I will add the optional front ball caster to maintain a better balance. When doing object tracking with the camera, sudden changes in speed can make the front of the chassis pitch down which makes it more difficult to maintain accurate object tracking. I adjusted the gains of the motor PID controllers to avoid this from happening but had to trade some responsiveness in doing so. The front ball caster will certainly help to limit the “pitch” forward displacements.

The holes around the rim makes it easy to install sharp distance sensors. Note that some spacers (I used 1/4in stand-offs) are required to mount the smaller proximity sensors to avoid the pins protuding on the back of the carrier to touch the chassis.

I will also be adding a small servo controlled gimbal for the camera. I plan on controlling the servos directly from the Raspberry Pi’s GPIOs. I like the size of the Romi chassis as it provides enough space for such additional equipment while keeping a nice looking stable platform.

I now have the encoders working (thanks to @AmandaS’s helpful guidance in this thread). Interfacing through I2C was finally much easier than I thought. With the python Struct documentation, I have been able to understand how the example file provided with the rpi-slave library worked, and from there to modify it and the Arduino sketch to add the encoders data.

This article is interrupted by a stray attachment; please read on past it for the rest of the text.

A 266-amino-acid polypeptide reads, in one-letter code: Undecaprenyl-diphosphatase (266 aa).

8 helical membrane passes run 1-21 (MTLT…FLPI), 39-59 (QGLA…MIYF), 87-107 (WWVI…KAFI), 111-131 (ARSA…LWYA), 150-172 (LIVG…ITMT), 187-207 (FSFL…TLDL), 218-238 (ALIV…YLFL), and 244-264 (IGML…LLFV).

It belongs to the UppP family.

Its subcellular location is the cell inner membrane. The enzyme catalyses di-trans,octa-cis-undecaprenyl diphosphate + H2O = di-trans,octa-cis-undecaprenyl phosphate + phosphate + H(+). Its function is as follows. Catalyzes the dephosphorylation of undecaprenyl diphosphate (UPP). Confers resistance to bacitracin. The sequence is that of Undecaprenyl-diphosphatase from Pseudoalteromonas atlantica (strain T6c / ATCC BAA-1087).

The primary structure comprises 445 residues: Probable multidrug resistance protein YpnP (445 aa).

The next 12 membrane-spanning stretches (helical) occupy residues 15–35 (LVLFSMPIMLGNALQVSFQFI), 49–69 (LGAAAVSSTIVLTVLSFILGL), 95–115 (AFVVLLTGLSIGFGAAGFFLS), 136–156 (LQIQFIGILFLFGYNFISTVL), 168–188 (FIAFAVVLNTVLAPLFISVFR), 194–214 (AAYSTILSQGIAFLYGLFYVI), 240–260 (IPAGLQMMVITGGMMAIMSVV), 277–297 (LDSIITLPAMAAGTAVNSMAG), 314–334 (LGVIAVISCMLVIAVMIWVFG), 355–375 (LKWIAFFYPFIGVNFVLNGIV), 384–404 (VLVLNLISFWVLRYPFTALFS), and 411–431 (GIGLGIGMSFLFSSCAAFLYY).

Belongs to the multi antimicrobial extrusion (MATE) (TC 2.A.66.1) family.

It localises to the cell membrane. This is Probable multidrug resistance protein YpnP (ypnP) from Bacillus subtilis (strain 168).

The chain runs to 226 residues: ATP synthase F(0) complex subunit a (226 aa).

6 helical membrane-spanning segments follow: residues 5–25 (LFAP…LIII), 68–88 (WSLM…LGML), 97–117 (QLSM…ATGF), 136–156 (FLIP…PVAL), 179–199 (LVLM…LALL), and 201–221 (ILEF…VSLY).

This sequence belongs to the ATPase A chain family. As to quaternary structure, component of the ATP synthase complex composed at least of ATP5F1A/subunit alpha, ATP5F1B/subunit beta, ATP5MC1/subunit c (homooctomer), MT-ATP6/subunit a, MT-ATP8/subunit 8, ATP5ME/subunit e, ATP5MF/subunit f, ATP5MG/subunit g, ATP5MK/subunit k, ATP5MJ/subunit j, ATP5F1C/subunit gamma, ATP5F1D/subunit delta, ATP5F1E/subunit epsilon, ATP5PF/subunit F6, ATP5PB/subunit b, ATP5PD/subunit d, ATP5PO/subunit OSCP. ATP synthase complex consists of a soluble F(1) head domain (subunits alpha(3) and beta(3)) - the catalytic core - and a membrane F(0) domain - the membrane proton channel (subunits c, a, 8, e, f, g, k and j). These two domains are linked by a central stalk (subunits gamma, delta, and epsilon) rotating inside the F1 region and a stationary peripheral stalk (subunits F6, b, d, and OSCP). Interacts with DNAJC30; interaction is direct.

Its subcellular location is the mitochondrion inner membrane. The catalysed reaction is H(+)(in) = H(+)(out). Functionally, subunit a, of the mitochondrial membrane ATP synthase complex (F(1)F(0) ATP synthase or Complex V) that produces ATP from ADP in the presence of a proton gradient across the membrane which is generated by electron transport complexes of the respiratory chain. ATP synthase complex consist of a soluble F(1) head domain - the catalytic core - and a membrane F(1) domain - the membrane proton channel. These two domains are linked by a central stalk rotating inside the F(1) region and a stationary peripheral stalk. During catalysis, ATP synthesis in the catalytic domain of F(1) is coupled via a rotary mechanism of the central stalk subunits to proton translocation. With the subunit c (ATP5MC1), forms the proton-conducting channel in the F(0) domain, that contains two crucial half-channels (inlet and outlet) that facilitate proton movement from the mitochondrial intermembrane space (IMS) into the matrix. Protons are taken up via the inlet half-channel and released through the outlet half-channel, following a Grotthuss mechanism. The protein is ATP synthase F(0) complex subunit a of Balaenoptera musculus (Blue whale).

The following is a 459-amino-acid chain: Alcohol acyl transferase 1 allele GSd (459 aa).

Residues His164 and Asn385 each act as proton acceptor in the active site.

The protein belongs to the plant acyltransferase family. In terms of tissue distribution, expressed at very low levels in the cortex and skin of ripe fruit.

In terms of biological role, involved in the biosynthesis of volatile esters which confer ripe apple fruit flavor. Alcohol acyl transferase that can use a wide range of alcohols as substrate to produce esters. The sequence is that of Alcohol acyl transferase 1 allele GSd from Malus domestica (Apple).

I am now working on rewriting my Motors class on the Raspberry Pi side to control the motors on the basis on speed rather than command. I use a PID controller with feedback from the encoders on each motor. I am also developing an Odometer class and a MotionController class to allow more advanced high level motion control methods such as “Go to Goal”, “Follow Path”, etc.

I will also install and interface with the MinIMU-9 v5 IMU and see how I can use the compass and gyro to supplement the encoders for better Odometer accuracy.

To be continued…


Thanks for your feedback!

You might have already read about this in the user’s guide, but if you add in the optional front ball caster and are still not happy with the ability of your Romi to mitigate the pitching motion you described, you can add a rubber band to stiffen the dampening.

Feel free to continue adding to this thread; we’d love to hear how your servo gimbal and IMU-supplemented odometer turn out!



My RPB-202 robot got multiple upgrades since my last post:

  1. Fully functionnal encoders
  2. Two additional Sharp GP2Y0A60SZLF Analog Distance Sensors (4 total) for obstacle avoidance
  3. A front ball caster (with rubber band as mentionned by @JonathanKosh)
  4. A Raspberry Pi V2 Camera on a pan-tilt support replacing my old USB camera
  5. Cleaner wiring (no more breadboard)